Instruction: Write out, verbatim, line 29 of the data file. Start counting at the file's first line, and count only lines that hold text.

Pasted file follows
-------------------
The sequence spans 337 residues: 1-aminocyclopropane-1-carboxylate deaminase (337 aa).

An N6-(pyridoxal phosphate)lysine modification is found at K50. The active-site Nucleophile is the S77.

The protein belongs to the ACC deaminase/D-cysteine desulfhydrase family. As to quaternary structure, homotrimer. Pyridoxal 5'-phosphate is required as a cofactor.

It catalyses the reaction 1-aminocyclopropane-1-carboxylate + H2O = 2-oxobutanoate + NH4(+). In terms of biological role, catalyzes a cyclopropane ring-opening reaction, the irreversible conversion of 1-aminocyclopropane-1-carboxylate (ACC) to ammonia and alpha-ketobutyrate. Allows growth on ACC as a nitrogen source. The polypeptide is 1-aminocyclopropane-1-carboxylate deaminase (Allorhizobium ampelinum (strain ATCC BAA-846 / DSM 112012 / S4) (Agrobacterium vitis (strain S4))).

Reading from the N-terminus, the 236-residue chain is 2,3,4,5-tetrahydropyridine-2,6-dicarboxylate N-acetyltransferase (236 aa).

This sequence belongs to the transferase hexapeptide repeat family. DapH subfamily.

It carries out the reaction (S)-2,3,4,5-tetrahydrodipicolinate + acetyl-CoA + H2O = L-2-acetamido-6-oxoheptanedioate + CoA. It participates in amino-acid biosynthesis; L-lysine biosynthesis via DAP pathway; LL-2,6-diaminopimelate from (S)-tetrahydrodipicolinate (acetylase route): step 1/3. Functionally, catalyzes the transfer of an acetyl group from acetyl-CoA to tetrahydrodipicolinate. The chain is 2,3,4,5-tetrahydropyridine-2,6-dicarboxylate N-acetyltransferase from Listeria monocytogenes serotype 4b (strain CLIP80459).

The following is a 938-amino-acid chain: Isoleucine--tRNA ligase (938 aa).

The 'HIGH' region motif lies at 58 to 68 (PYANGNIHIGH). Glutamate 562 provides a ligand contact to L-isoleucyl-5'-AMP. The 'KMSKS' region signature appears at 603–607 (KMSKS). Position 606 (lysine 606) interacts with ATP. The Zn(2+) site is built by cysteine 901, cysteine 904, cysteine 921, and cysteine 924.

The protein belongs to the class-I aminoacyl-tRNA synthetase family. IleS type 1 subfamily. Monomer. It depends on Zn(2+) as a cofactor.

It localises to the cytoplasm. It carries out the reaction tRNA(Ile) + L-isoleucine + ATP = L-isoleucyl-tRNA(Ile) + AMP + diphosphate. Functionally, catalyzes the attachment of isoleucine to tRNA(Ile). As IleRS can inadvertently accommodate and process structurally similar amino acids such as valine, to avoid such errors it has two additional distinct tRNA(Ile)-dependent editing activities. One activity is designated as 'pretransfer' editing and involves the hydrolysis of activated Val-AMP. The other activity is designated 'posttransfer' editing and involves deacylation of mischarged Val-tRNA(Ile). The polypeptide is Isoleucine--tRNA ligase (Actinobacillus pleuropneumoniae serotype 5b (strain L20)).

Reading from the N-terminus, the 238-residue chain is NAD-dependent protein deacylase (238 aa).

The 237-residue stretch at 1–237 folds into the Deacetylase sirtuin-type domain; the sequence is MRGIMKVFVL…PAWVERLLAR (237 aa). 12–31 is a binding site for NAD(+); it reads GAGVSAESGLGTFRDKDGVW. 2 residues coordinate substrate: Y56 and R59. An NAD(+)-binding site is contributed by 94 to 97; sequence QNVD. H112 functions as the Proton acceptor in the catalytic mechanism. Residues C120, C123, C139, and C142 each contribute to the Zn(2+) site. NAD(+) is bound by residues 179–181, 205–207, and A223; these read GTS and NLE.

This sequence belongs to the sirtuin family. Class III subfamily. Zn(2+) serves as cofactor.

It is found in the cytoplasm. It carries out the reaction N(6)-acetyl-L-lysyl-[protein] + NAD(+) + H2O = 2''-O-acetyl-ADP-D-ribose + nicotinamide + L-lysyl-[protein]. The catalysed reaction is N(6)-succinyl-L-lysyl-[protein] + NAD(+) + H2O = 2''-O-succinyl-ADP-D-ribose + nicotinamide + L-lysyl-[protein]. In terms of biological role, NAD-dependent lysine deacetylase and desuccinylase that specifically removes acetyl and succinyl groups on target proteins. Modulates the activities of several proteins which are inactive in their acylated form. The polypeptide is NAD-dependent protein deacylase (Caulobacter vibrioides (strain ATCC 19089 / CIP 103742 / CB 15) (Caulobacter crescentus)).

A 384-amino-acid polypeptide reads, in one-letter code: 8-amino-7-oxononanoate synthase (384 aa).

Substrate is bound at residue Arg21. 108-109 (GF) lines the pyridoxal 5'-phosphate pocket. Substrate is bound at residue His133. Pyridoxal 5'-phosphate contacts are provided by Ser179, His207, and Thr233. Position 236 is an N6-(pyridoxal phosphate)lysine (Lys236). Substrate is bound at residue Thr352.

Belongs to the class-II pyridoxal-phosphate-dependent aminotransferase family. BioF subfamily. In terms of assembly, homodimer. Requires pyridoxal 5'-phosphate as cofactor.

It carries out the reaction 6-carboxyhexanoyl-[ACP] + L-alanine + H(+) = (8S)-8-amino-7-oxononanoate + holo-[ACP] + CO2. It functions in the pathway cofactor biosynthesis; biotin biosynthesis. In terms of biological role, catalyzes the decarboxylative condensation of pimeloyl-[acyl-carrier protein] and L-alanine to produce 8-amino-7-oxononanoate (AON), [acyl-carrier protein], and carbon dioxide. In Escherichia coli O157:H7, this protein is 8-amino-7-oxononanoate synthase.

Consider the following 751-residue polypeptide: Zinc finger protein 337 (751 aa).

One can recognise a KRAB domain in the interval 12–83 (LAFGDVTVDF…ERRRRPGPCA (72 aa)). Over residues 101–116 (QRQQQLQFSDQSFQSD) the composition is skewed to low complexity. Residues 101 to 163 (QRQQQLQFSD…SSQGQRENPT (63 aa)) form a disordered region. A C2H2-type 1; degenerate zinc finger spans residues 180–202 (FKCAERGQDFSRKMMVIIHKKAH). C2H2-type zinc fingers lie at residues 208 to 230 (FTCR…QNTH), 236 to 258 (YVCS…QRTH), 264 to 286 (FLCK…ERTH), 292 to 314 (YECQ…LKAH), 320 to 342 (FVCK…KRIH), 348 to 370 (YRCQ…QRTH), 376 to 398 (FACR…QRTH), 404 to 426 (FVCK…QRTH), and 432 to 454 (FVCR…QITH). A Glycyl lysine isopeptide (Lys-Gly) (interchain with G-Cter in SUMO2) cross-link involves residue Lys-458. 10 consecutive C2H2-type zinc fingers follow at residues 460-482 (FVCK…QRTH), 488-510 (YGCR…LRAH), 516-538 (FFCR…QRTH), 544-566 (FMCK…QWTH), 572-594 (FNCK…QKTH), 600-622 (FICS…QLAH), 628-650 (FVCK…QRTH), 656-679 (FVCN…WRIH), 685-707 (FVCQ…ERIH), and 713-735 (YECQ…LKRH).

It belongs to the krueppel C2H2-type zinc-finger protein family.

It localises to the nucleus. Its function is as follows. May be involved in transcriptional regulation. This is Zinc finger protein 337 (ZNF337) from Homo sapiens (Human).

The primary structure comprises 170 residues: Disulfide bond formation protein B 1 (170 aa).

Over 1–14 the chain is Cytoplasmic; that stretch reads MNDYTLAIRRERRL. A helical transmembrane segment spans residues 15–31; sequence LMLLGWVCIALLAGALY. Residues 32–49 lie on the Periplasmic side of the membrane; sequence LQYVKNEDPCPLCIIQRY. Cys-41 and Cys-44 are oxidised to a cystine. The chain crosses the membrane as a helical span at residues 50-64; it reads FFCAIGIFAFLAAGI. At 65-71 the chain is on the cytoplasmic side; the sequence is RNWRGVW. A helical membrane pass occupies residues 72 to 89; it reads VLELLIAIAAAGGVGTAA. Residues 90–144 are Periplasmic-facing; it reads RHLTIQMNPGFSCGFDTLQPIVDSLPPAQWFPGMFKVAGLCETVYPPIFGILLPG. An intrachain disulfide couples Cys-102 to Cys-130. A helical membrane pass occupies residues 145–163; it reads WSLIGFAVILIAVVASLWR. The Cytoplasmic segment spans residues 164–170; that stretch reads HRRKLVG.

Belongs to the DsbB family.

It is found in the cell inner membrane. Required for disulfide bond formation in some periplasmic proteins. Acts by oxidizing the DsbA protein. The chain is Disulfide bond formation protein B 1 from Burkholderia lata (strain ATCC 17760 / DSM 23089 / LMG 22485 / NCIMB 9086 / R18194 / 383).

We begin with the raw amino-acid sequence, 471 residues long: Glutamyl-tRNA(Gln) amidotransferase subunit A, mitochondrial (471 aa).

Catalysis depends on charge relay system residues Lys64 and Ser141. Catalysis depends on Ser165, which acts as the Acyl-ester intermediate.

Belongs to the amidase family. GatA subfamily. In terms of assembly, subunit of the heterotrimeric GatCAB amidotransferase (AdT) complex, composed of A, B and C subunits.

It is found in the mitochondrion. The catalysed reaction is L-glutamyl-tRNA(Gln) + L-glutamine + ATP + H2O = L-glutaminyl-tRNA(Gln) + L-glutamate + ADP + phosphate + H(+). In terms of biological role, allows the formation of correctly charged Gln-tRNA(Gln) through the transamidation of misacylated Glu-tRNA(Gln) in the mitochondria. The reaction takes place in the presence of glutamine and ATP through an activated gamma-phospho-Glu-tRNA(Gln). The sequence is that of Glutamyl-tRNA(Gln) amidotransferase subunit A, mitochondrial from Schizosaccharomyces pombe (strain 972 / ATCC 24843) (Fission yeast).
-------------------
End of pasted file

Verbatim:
Catalysis depends on charge relay system residues Lys64 and Ser141. Catalysis depends on Ser165, which acts as the Acyl-ester intermediate.